August equals travel for Congress
For members of Congress, the month of August is often paired with a second word -- travel.
In a retail politics state like South Dakota, the recess means the three-member delegation roams the state talking face-to-face with voters.
A Daily Republic analysis of travel spending shows the state's two senators spend more traveling within South Dakota than they do traveling back and forth from the Rushmore State to the Beltway. The state's lone representative, meanwhile, spends more traveling to and from Washington, D.C., than she spends on in-state travel.
Overall, spending on travel accounts for between 1 percent and 3 percent of each delegation member's overall office budget. Sen. Tim Johnson, D-S.D., spent 1 percent of his budget paying for his travel, Sen. John Thune spent 1.9 percent and Rep. Kristi Noem, R-S.D., spent 2.3 percent.
Noem's higher percentage is attributable to the lower overall budgets for House members. Her office's $1.27 million annual budget compares to the senators' roughly $3 million annual office budgets.
Despite its small chunk of the overall budget, the travel serves a vital role, said members of the delegation.
"Traveling to South Dakota communities and meeting South Dakotans is an integral part of my job as U.S. senator," said Johnson. "Whether it is talking to ag producers, community banks, Social Security recipients and other constituents or touring flood damage, these interactions provide valuable guidance for my work in Washington."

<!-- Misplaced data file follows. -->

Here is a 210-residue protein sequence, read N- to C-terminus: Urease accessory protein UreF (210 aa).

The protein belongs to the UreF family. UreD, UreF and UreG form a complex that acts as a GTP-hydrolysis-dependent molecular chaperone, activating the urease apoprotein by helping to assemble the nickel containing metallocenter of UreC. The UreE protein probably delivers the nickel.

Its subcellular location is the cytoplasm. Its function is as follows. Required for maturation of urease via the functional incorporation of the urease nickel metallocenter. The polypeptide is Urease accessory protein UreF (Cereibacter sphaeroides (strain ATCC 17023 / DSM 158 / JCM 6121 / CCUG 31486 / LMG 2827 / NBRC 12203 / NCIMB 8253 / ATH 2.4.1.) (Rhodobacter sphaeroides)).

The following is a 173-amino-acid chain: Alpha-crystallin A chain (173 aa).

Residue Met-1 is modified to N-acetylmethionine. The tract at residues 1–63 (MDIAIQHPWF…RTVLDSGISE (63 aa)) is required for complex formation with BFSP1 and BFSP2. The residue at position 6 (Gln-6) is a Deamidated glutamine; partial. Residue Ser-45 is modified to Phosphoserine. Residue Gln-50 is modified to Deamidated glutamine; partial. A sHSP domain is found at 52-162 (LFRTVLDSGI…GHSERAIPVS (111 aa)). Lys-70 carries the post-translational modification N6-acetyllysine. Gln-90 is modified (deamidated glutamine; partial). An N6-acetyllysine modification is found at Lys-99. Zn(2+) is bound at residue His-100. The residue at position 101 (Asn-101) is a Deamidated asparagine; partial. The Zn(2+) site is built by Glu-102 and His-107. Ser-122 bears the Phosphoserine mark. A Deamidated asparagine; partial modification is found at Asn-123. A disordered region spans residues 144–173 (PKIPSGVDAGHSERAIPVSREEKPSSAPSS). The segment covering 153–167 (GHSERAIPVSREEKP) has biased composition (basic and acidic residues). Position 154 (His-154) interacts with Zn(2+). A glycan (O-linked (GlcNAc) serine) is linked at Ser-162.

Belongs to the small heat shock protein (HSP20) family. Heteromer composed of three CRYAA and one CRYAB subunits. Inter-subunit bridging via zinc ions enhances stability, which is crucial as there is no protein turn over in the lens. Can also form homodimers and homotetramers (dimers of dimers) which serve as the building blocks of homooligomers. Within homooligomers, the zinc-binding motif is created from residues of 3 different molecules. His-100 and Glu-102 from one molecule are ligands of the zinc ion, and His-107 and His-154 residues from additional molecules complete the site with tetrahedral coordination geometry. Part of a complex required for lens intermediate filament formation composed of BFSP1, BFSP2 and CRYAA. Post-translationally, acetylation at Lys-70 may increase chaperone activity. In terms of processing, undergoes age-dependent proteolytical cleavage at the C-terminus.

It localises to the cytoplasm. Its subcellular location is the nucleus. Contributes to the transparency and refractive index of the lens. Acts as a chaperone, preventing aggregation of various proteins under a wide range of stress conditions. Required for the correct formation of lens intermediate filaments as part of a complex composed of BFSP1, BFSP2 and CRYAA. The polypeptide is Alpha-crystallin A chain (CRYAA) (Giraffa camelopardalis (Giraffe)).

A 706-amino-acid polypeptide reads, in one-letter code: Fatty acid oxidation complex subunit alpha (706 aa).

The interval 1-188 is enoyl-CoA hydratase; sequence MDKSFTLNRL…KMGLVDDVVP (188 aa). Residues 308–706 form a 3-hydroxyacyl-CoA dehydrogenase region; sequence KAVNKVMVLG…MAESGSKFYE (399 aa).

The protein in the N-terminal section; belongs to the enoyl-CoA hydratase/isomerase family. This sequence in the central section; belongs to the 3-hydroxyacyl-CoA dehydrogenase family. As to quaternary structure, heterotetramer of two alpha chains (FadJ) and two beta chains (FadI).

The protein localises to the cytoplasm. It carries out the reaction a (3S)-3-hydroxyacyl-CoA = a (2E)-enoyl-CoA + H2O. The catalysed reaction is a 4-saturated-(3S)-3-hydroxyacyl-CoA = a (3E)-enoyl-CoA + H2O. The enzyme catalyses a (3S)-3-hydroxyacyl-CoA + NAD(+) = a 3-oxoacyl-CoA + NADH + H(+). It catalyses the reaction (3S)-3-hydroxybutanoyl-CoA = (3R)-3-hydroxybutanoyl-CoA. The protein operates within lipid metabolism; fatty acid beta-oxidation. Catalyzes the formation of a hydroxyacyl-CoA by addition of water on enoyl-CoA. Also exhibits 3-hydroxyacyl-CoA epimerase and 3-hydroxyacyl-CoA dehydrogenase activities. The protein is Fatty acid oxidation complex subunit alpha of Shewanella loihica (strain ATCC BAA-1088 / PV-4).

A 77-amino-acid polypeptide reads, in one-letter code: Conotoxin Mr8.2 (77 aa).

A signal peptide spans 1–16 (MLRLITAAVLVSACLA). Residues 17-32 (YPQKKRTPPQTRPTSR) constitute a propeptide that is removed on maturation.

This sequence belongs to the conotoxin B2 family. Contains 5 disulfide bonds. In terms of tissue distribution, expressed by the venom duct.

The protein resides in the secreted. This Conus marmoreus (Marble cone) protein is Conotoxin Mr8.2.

Noem agrees, noting the unique situation she has as an at-large House member representing an entire state.
"As one of just seven members of the House whose district is comprised of their entire state, I make it a priority to travel the state frequently to meet with folks in their communities and hear their concerns," Noem said.
Thune expressed a similar opinion.
"As an elected official, I have always felt that it is important to get out and talk to the people that elected me," he said. "There is no substitute for getting out and meeting with people and seeing first hand what is happening across South Dakota."
Here's a look at some travel details from the most recent expense reports.
• Thune: Of $38,976 to pay for his travel over six months, 72 percent, $27,959, was spent traveling in-state.
• Johnson: Of $17,289 to pay for his travel over six months, 90 percent, $15,616, was spent traveling in-state.